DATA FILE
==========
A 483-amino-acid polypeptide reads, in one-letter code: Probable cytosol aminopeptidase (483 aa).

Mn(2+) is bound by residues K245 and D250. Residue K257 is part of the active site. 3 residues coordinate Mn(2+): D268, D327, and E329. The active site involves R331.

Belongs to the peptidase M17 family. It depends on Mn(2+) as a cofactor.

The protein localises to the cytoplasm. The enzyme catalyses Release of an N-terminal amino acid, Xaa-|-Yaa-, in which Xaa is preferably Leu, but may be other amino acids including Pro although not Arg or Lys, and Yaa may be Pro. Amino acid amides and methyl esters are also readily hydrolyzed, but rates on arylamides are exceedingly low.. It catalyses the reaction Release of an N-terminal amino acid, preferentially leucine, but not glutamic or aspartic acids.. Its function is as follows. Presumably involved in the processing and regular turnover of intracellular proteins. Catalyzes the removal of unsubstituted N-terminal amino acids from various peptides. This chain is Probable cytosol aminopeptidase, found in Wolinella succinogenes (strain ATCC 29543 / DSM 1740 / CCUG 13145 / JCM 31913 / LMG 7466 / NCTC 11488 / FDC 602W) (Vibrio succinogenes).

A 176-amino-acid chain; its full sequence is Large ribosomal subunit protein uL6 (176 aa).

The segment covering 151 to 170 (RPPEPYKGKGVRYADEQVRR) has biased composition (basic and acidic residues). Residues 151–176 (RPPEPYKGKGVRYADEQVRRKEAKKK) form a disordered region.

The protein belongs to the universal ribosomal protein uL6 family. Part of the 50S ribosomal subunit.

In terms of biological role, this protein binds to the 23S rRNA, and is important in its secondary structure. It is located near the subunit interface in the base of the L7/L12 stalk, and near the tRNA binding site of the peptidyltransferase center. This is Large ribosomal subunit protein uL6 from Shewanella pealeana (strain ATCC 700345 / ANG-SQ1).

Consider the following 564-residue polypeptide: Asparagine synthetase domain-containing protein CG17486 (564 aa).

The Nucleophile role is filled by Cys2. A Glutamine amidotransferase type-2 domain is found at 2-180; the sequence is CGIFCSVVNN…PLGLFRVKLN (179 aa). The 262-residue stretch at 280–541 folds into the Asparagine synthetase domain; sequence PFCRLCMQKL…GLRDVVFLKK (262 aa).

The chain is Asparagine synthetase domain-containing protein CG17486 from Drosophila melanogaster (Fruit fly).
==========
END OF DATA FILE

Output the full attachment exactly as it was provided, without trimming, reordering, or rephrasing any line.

A 483-amino-acid polypeptide reads, in one-letter code: Probable cytosol aminopeptidase (483 aa).

Mn(2+) is bound by residues K245 and D250. Residue K257 is part of the active site. 3 residues coordinate Mn(2+): D268, D327, and E329. The active site involves R331.

Belongs to the peptidase M17 family. It depends on Mn(2+) as a cofactor.

The protein localises to the cytoplasm. The enzyme catalyses Release of an N-terminal amino acid, Xaa-|-Yaa-, in which Xaa is preferably Leu, but may be other amino acids including Pro although not Arg or Lys, and Yaa may be Pro. Amino acid amides and methyl esters are also readily hydrolyzed, but rates on arylamides are exceedingly low.. It catalyses the reaction Release of an N-terminal amino acid, preferentially leucine, but not glutamic or aspartic acids.. Its function is as follows. Presumably involved in the processing and regular turnover of intracellular proteins. Catalyzes the removal of unsubstituted N-terminal amino acids from various peptides. This chain is Probable cytosol aminopeptidase, found in Wolinella succinogenes (strain ATCC 29543 / DSM 1740 / CCUG 13145 / JCM 31913 / LMG 7466 / NCTC 11488 / FDC 602W) (Vibrio succinogenes).

A 176-amino-acid chain; its full sequence is Large ribosomal subunit protein uL6 (176 aa).

The segment covering 151 to 170 (RPPEPYKGKGVRYADEQVRR) has biased composition (basic and acidic residues). Residues 151–176 (RPPEPYKGKGVRYADEQVRRKEAKKK) form a disordered region.

The protein belongs to the universal ribosomal protein uL6 family. Part of the 50S ribosomal subunit.

In terms of biological role, this protein binds to the 23S rRNA, and is important in its secondary structure. It is located near the subunit interface in the base of the L7/L12 stalk, and near the tRNA binding site of the peptidyltransferase center. This is Large ribosomal subunit protein uL6 from Shewanella pealeana (strain ATCC 700345 / ANG-SQ1).

Consider the following 564-residue polypeptide: Asparagine synthetase domain-containing protein CG17486 (564 aa).

The Nucleophile role is filled by Cys2. A Glutamine amidotransferase type-2 domain is found at 2-180; the sequence is CGIFCSVVNN…PLGLFRVKLN (179 aa). The 262-residue stretch at 280–541 folds into the Asparagine synthetase domain; sequence PFCRLCMQKL…GLRDVVFLKK (262 aa).

The chain is Asparagine synthetase domain-containing protein CG17486 from Drosophila melanogaster (Fruit fly).